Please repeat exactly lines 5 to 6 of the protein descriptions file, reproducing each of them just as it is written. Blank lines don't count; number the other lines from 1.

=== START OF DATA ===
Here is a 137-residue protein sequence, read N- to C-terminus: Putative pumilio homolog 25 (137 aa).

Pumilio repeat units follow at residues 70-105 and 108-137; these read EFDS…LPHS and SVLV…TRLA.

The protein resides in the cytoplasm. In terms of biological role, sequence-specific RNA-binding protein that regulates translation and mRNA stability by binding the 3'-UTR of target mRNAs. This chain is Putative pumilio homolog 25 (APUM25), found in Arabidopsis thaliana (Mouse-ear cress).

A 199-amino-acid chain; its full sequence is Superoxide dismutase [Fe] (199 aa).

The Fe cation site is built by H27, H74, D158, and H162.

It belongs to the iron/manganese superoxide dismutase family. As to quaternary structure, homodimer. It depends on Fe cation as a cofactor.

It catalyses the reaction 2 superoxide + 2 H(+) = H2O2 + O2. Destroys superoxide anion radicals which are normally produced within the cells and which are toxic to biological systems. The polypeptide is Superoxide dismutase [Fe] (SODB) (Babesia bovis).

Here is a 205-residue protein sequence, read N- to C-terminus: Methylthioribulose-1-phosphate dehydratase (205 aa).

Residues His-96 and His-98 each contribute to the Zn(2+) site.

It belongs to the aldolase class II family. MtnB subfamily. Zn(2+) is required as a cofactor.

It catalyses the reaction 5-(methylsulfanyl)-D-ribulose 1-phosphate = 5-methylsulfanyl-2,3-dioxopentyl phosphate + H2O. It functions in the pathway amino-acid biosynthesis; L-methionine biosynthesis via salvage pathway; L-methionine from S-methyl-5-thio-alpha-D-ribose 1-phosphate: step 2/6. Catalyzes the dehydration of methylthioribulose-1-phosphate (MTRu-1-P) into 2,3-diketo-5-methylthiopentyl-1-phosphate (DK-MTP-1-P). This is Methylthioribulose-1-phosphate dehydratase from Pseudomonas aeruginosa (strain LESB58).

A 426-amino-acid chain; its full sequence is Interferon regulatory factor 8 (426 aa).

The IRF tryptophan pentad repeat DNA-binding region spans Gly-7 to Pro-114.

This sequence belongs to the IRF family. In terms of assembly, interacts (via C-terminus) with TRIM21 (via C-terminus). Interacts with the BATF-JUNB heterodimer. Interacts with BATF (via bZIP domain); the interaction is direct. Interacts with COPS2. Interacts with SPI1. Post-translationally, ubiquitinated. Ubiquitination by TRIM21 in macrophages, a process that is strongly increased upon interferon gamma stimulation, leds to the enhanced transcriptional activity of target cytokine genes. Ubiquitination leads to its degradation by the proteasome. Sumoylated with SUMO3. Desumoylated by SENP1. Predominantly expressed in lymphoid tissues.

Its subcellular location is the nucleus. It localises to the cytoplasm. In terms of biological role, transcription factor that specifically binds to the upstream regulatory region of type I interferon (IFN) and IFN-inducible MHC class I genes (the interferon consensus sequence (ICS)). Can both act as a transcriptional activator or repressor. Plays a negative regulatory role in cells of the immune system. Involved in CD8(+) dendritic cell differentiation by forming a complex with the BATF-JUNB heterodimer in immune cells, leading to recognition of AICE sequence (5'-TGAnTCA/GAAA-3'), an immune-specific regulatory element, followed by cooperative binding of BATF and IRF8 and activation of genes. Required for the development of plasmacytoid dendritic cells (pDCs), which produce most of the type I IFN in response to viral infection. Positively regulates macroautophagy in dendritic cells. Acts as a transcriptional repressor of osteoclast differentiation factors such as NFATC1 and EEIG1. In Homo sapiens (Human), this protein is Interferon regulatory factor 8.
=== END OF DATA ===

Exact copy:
The Fe cation site is built by H27, H74, D158, and H162.

It belongs to the iron/manganese superoxide dismutase family. As to quaternary structure, homodimer. It depends on Fe cation as a cofactor.